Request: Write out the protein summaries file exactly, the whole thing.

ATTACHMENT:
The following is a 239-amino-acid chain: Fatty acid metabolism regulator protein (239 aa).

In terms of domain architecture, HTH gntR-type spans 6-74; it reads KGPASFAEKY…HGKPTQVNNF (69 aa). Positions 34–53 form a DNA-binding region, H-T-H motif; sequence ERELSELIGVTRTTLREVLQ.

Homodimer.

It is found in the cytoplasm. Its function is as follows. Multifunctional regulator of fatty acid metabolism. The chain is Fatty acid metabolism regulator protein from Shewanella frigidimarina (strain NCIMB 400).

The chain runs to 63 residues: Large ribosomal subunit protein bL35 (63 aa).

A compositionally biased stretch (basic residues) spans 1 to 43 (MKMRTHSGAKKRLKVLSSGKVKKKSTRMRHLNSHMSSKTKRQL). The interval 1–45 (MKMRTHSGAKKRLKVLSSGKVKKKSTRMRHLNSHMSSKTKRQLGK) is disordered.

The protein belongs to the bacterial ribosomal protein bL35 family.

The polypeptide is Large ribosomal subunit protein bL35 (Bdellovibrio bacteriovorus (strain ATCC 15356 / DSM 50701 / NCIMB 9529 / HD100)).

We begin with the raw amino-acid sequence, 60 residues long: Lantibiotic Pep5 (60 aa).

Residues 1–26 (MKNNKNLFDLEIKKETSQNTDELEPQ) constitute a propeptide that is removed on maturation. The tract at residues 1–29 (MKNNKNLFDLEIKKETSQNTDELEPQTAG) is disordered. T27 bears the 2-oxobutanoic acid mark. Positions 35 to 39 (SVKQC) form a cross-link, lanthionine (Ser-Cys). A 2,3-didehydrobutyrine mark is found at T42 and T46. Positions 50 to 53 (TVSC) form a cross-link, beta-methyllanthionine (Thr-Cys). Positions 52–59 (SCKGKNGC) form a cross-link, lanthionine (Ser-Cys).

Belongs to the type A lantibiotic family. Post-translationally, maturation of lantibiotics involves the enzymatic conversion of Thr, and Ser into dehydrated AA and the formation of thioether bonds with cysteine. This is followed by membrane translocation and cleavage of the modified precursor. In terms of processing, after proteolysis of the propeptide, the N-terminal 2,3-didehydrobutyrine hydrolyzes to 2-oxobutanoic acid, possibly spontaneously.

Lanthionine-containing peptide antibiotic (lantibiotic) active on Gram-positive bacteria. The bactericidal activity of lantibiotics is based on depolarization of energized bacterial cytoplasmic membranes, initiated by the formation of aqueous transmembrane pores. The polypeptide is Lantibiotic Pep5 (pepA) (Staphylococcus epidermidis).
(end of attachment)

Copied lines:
The following is a 239-amino-acid chain: Fatty acid metabolism regulator protein (239 aa).

In terms of domain architecture, HTH gntR-type spans 6-74; it reads KGPASFAEKY…HGKPTQVNNF (69 aa). Positions 34–53 form a DNA-binding region, H-T-H motif; sequence ERELSELIGVTRTTLREVLQ.

Homodimer.

It is found in the cytoplasm. Its function is as follows. Multifunctional regulator of fatty acid metabolism. The chain is Fatty acid metabolism regulator protein from Shewanella frigidimarina (strain NCIMB 400).

The chain runs to 63 residues: Large ribosomal subunit protein bL35 (63 aa).

A compositionally biased stretch (basic residues) spans 1 to 43 (MKMRTHSGAKKRLKVLSSGKVKKKSTRMRHLNSHMSSKTKRQL). The interval 1–45 (MKMRTHSGAKKRLKVLSSGKVKKKSTRMRHLNSHMSSKTKRQLGK) is disordered.

The protein belongs to the bacterial ribosomal protein bL35 family.

The polypeptide is Large ribosomal subunit protein bL35 (Bdellovibrio bacteriovorus (strain ATCC 15356 / DSM 50701 / NCIMB 9529 / HD100)).

We begin with the raw amino-acid sequence, 60 residues long: Lantibiotic Pep5 (60 aa).

Residues 1–26 (MKNNKNLFDLEIKKETSQNTDELEPQ) constitute a propeptide that is removed on maturation. The tract at residues 1–29 (MKNNKNLFDLEIKKETSQNTDELEPQTAG) is disordered. T27 bears the 2-oxobutanoic acid mark. Positions 35 to 39 (SVKQC) form a cross-link, lanthionine (Ser-Cys). A 2,3-didehydrobutyrine mark is found at T42 and T46. Positions 50 to 53 (TVSC) form a cross-link, beta-methyllanthionine (Thr-Cys). Positions 52–59 (SCKGKNGC) form a cross-link, lanthionine (Ser-Cys).

Belongs to the type A lantibiotic family. Post-translationally, maturation of lantibiotics involves the enzymatic conversion of Thr, and Ser into dehydrated AA and the formation of thioether bonds with cysteine. This is followed by membrane translocation and cleavage of the modified precursor. In terms of processing, after proteolysis of the propeptide, the N-terminal 2,3-didehydrobutyrine hydrolyzes to 2-oxobutanoic acid, possibly spontaneously.

Lanthionine-containing peptide antibiotic (lantibiotic) active on Gram-positive bacteria. The bactericidal activity of lantibiotics is based on depolarization of energized bacterial cytoplasmic membranes, initiated by the formation of aqueous transmembrane pores. The polypeptide is Lantibiotic Pep5 (pepA) (Staphylococcus epidermidis).